Results on New Mordant Tests

Results have been encouraging with the new mordant I have working on.  It etches the three common metals used by printmakers, with zinc dissolving the fast and copper the slowest. While there seems to a number of ways to mix a suitable mordant, I have decided to make a stock solution that will work best for copper, but too strong for the other metals – but diluting them to suit the image.

toner wash copper Again I have used toner washes to find out the limits of a mordant as the fine detail the particles can give really tests both the etch and metal.  In all cases, I don’t apply blockout to the plate beyond the image as I want to see how well the ground has stood up against a mordant in the very thin layer, so bear with the breaks in the background. The toner copper plate was etched in a small vertical tank where the solution is gently recirculate by air bubbles. The remaining plates were etched in trays.

These plates are not made as works of art but for important information about depth of etch and quality of edges etc. The copper plate is a piece of scrap I was able to acquire, but it has seen days at one time. I didn’t need to take the time to polish the surface for these tests.

Toner wash zinc Zinc etches the fastest producing very fine bubbles that keep the lines clean, but not big enough to block the etching action – no need for feathers.  This plate printed thin toner brush lines, just like in lithography, but without the very fine detail of waterless lithography images. The ink was Daniel Smith Standard Black that was modified with their DS relief ink, or with a water soluble ink I ground myself. This makes wiping easier but produces more background tone.

Future copper This copper plate was etched in a tray, using Future floor polish as a hardground. This copper plate also came from the same scrap heap and contains deep scratches that don’t take away from the information I hoped to get. In the tray this plate took over 1/2 hour to etch, but it still not as deep as I would like. The image has been flipped horizontally to make it easier to read the text.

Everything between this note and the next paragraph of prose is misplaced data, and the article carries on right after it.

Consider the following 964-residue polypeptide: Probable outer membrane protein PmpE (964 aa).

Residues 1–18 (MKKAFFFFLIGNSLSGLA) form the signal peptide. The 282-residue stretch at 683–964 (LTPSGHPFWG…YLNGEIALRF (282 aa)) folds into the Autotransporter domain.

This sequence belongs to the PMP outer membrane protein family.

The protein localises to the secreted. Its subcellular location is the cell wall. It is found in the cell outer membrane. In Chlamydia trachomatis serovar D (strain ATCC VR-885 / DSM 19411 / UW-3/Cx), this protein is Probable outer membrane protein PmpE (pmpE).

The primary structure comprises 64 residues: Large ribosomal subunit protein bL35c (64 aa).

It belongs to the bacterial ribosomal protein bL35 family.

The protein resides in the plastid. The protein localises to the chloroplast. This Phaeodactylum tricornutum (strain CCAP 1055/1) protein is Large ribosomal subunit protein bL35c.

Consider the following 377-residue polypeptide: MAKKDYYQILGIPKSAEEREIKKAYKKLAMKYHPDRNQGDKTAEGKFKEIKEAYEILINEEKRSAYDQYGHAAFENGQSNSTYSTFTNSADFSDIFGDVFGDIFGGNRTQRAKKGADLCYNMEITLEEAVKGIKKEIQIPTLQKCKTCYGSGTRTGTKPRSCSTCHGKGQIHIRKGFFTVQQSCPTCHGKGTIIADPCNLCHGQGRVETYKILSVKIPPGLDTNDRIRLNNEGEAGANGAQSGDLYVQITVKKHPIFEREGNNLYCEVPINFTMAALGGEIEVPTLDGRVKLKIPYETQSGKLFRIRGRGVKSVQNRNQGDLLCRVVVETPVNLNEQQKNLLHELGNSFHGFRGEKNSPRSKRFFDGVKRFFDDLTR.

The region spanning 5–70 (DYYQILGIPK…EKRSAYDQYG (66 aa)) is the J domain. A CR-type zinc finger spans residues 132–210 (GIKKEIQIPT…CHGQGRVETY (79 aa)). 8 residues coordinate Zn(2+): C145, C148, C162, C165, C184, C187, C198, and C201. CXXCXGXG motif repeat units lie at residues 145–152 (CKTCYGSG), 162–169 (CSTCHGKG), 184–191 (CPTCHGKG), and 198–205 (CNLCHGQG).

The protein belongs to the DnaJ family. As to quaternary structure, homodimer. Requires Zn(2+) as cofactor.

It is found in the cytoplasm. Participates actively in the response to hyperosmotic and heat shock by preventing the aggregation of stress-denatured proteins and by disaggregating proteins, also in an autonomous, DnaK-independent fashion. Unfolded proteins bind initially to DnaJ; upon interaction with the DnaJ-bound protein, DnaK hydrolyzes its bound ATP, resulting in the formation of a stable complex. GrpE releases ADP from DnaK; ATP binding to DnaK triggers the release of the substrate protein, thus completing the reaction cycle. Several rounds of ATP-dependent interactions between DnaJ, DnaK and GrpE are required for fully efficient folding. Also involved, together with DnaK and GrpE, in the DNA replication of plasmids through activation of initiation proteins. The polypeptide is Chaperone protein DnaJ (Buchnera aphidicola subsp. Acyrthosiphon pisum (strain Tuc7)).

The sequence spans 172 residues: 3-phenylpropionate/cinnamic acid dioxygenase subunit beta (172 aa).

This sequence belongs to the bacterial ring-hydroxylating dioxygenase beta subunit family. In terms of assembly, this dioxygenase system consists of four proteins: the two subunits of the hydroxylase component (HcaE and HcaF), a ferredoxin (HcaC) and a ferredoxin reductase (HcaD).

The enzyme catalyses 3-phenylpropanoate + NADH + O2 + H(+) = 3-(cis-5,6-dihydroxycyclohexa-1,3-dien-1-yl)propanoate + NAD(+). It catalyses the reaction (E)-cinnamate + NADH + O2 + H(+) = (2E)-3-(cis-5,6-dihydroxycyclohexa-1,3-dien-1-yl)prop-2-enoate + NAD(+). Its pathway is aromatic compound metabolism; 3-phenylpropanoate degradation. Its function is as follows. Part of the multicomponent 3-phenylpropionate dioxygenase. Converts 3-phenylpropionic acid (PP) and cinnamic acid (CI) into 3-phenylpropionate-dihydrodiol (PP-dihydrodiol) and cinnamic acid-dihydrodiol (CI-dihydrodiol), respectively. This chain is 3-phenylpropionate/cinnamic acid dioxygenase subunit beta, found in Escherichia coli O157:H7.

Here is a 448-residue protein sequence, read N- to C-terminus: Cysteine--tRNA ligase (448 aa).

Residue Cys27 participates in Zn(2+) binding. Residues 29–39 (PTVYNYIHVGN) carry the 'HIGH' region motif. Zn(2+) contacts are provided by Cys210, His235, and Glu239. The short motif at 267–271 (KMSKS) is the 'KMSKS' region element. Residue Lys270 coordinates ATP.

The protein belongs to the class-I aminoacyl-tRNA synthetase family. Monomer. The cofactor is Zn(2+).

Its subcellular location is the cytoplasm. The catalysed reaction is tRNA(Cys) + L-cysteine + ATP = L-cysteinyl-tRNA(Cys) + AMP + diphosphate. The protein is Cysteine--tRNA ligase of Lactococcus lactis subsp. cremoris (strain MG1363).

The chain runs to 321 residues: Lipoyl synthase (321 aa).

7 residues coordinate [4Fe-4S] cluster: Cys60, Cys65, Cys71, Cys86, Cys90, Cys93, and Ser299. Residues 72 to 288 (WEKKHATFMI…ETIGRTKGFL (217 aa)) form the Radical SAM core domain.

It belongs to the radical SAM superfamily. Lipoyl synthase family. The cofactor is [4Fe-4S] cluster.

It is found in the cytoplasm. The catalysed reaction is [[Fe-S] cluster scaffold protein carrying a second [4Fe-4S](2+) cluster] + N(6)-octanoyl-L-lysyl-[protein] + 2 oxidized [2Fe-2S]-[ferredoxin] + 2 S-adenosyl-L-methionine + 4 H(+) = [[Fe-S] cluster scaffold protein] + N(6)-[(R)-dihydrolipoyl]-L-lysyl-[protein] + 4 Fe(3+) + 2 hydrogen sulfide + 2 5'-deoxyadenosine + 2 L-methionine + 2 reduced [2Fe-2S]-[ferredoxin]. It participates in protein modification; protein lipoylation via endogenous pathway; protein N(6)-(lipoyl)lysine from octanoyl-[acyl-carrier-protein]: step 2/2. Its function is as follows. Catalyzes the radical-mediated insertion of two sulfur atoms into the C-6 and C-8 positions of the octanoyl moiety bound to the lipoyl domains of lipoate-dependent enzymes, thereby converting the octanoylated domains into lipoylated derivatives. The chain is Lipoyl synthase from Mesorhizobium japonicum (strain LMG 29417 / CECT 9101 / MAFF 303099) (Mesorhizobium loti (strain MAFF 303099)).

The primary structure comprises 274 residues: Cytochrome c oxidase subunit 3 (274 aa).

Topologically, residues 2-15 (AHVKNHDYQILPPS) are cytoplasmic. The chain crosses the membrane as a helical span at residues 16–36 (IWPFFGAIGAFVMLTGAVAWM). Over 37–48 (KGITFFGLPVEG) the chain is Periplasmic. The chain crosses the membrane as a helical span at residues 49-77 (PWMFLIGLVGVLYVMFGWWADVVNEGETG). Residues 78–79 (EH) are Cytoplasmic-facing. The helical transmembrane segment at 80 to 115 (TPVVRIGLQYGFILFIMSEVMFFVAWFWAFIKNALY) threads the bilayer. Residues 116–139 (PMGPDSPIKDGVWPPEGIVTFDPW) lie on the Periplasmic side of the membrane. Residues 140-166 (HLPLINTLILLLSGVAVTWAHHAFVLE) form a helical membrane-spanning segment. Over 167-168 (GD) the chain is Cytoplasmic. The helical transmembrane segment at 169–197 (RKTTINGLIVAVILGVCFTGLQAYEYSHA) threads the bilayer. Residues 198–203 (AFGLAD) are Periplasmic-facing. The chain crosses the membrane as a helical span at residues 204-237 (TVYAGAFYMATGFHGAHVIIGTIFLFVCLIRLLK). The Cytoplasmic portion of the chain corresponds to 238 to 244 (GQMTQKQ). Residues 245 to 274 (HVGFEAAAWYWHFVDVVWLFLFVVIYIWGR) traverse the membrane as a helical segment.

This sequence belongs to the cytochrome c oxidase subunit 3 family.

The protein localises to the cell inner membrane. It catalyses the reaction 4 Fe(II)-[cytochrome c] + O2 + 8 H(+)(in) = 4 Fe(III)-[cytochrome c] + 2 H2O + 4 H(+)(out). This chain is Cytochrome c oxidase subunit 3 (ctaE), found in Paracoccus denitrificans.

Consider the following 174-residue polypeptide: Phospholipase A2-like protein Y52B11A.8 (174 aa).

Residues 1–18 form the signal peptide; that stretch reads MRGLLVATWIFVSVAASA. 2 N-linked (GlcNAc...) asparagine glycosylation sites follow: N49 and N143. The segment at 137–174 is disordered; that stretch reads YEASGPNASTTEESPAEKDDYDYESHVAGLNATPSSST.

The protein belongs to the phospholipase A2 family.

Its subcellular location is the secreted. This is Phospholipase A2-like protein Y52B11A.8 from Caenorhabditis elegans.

Future zincThis zinc plate  also had a Future hardground, which was not applied carefully, but etched in a diluted version (75% water) of the stock solution used on the copper plate.  Etching took only about 7 minutes and I believe I would dilute the mordant by even more next time.  The used mordant was regenerated quickly or could have been kept to do it by itself over a couple of hours.

When I finish all my research and get some feedback from a few dedicated etchers who have agreed to test the mordant, I plan to publish in the international refereed journal LEONARDO; as I have with all my other innovations. Hopefully, once the manuscript is sent to the publisher, I will reveal the formula and method of working.

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